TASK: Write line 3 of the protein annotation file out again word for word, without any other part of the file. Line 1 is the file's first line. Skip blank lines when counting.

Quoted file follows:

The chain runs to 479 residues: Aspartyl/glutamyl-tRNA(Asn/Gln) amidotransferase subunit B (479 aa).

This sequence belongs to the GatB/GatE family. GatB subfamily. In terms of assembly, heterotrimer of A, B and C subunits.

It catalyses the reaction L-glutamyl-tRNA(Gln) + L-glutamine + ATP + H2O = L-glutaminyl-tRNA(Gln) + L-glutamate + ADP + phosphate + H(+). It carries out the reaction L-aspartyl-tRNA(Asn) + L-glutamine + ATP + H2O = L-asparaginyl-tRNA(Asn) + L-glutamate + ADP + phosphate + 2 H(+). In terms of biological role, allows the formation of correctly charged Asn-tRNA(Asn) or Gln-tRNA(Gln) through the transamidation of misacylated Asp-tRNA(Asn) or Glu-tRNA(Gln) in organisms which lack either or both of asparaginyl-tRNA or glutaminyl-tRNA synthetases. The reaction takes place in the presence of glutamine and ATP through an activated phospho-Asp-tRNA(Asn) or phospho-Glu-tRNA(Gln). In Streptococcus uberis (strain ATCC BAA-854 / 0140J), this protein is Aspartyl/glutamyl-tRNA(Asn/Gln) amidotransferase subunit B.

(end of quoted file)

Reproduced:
It catalyses the reaction L-glutamyl-tRNA(Gln) + L-glutamine + ATP + H2O = L-glutaminyl-tRNA(Gln) + L-glutamate + ADP + phosphate + H(+). It carries out the reaction L-aspartyl-tRNA(Asn) + L-glutamine + ATP + H2O = L-asparaginyl-tRNA(Asn) + L-glutamate + ADP + phosphate + 2 H(+). In terms of biological role, allows the formation of correctly charged Asn-tRNA(Asn) or Gln-tRNA(Gln) through the transamidation of misacylated Asp-tRNA(Asn) or Glu-tRNA(Gln) in organisms which lack either or both of asparaginyl-tRNA or glutaminyl-tRNA synthetases. The reaction takes place in the presence of glutamine and ATP through an activated phospho-Asp-tRNA(Asn) or phospho-Glu-tRNA(Gln). In Streptococcus uberis (strain ATCC BAA-854 / 0140J), this protein is Aspartyl/glutamyl-tRNA(Asn/Gln) amidotransferase subunit B.